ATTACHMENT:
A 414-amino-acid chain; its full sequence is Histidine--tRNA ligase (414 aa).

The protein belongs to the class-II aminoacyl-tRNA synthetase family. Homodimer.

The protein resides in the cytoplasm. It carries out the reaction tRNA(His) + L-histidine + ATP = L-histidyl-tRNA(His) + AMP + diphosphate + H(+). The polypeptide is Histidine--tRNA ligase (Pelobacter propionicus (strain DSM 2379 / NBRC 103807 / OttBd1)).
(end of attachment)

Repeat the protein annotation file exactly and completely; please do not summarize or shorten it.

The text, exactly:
A 414-amino-acid chain; its full sequence is Histidine--tRNA ligase (414 aa).

The protein belongs to the class-II aminoacyl-tRNA synthetase family. Homodimer.

The protein resides in the cytoplasm. It carries out the reaction tRNA(His) + L-histidine + ATP = L-histidyl-tRNA(His) + AMP + diphosphate + H(+). The polypeptide is Histidine--tRNA ligase (Pelobacter propionicus (strain DSM 2379 / NBRC 103807 / OttBd1)).